Texas Tech Physicians of El Paso’s Department of Surgery hosted sixteen surgeons from three different institutions in mid-February, at Texas Tech University Health Sciences Center El Paso for training on an innovative minimally invasive surgery procedure to remove gallstones from the bile duct.
The gallbladder is a small organ under the liver that assists with the digestive process by storing bile, a fluid that helps break down fats in the intestine. Sometimes the chemicals in bile harden into stones, small deposits that can block bile ducts. The blockage in the gallbladder or bile duct is a sign of biliary disease, and can result in intense abdominal pain and require surgery.
The surgeons trained for laparoscopic trans-cystic common bile duct exploration (LCBDE), a minimally invasive procedure that uses a long thin scope (camera) inserted through a small incision in the abdomen. Surgeons guide the scope through the bile ducts to locate gallstones. The scope is called the SpyGlass Discover (Trademark Boston Scientific). Once a stone is visualized, a retrieval basket allows surgeons to capture and remove gallstones.
Alonso Andrade, M.D., FACS, a general surgeon at Texas Tech Physicians of El Paso and a TTUHSC El Paso assistant professor of surgery, said the innovative SpyGlass Discover scope allows surgeons to remove gallstones from the bile ducts during the same procedure to remove the gallbladder. This approach spares the patient from having to endure a second procedure to remove the gallstones.
“Stone retrieval usually requires an additional procedure by a gastroenterologist via scopes passed through the mouth,” said Dr. Andrade, who also serves as the associate residency program director for the Department of Surgery. “That means patients have to stay in the hospital longer or come back for the second procedure. Thanks to the technology by Boston Scientific, we can remove the stones through the same incisions we’ve made for the cholecystectomy.”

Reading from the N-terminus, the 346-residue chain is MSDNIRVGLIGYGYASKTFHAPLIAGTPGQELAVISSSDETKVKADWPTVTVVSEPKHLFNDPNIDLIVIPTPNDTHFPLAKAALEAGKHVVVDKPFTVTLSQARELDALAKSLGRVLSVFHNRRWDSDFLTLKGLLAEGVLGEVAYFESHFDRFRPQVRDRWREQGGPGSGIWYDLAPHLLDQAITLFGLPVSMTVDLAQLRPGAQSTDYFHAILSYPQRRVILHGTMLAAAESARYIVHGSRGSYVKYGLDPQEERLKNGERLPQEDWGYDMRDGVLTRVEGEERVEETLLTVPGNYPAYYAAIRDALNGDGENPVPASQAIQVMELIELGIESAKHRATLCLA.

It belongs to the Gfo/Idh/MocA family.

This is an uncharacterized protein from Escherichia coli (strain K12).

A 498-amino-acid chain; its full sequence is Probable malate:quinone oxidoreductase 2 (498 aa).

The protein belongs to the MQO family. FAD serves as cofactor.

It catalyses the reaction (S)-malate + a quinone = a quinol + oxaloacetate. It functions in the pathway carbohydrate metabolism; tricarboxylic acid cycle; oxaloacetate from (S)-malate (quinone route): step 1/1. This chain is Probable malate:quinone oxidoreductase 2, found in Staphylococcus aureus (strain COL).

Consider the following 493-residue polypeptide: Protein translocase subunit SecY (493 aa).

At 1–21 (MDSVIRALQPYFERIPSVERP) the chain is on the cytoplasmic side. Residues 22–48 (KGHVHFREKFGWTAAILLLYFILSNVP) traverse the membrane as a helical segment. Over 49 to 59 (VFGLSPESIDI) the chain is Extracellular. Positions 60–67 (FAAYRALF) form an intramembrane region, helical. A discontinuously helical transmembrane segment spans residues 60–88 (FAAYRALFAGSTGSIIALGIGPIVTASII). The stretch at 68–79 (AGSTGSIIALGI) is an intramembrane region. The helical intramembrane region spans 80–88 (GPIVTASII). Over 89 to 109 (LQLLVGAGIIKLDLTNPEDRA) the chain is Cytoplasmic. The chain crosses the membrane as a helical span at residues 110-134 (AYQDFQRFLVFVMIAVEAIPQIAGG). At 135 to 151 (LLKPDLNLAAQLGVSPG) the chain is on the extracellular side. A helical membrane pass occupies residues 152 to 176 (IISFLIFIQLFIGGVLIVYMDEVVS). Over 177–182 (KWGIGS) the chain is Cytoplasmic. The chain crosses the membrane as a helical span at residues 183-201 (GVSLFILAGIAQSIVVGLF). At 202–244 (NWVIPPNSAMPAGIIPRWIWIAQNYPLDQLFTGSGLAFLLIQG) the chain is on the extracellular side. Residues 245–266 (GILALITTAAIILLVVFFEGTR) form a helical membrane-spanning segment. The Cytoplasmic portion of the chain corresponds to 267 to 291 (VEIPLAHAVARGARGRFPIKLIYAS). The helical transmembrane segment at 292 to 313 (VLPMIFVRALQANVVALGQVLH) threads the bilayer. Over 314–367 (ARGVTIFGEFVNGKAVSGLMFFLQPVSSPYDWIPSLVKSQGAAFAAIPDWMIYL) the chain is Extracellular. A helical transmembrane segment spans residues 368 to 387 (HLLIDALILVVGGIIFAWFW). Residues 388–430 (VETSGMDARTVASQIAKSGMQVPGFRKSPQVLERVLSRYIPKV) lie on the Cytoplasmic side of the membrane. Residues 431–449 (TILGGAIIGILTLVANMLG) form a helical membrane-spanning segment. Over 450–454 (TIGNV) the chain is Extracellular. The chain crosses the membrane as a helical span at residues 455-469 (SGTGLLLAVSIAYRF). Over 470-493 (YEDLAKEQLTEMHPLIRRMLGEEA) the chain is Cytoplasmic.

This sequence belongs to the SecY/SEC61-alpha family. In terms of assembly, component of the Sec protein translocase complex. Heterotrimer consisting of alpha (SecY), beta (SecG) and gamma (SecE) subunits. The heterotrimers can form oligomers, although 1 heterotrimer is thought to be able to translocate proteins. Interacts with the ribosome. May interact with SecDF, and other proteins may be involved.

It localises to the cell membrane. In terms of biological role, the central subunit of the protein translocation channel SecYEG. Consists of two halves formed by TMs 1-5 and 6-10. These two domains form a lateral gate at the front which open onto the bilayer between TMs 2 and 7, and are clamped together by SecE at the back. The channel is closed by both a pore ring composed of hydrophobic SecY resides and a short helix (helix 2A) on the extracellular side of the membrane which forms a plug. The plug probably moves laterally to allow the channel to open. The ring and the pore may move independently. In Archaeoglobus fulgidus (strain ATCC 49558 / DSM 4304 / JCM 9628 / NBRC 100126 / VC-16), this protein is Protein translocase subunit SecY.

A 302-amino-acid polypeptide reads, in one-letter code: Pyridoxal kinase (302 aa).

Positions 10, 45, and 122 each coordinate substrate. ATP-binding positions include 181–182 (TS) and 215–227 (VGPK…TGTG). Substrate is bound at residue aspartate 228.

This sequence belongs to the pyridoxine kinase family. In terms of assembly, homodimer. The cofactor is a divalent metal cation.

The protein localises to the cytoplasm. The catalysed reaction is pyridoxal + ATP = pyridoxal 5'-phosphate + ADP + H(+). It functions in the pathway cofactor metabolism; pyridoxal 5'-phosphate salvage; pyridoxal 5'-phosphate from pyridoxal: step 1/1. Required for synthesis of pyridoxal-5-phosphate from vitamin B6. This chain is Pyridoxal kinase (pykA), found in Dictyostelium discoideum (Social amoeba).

A single minimally invasive procedure allows patients to go home on the same day, which is a major benefit for both patients and hospitals during the COVID-19 pandemic.
Both Dr. Andrade and Brian Davis, M.D., FACS, FASGE, a general surgeon at TTP El Paso, a Department of Surgery professor and residency program director at TTUSHC El Paso, have been doing the gallstone surgery procedure for about two years. They were instrumental in bringing the training event to El Paso with the help of Boston Scientific.
Seven surgeons from TTUHSC El Paso and TTP El Paso along with nine from William Beaumont Army Medical Center attended the training. Residents also attended and will continue to train on the procedure. This simultaneous training event was the largest single educational event for this LCBDE procedure in the country to this date, according to Giovanni Sani, Boston Scientific’s territory manager.
TTUHSC El Paso serves as the LCBDE training hub for the region which is a benefit to the El Paso area because biliary disease is the largest population health problem for surgeons in the region, according to Dr. Davis, due to long hospital stays and misperceptions of complication rates.
“This continues the mission of the Foster School of Medicine, which is to advance medical care, be involved in research and be at the forefront of new techniques,” Dr. Andrade said. “We can teach it to our residents, use it on our patients and improve the quality of care for the community.”
Grace Ng, M.D., a trauma and critical care surgeon at TTP El Paso; assistant professor, assistant trauma director and pediatric trauma director for the Department of Surgery at TTUHSC El Paso; was one of the trainees in attendance on Thursday.
“Gallbladder disease and gallstone disease is rampant in El Paso, and gallbladder surgery is one of the most common things we do here,” Dr. Ng said. “Being able to do this is a major benefit for the patients.”
TTP El Paso is the region’s largest multispecialty medical group practice, with over 250 specialists and subspecialists providing care for the entire family at several locations across El Paso. It is also the clinical practice of the Foster School of Medicine, as the physicians who comprise TTP El Paso each hold faculty appointments at the medical school, where they teach the next generation of doctors.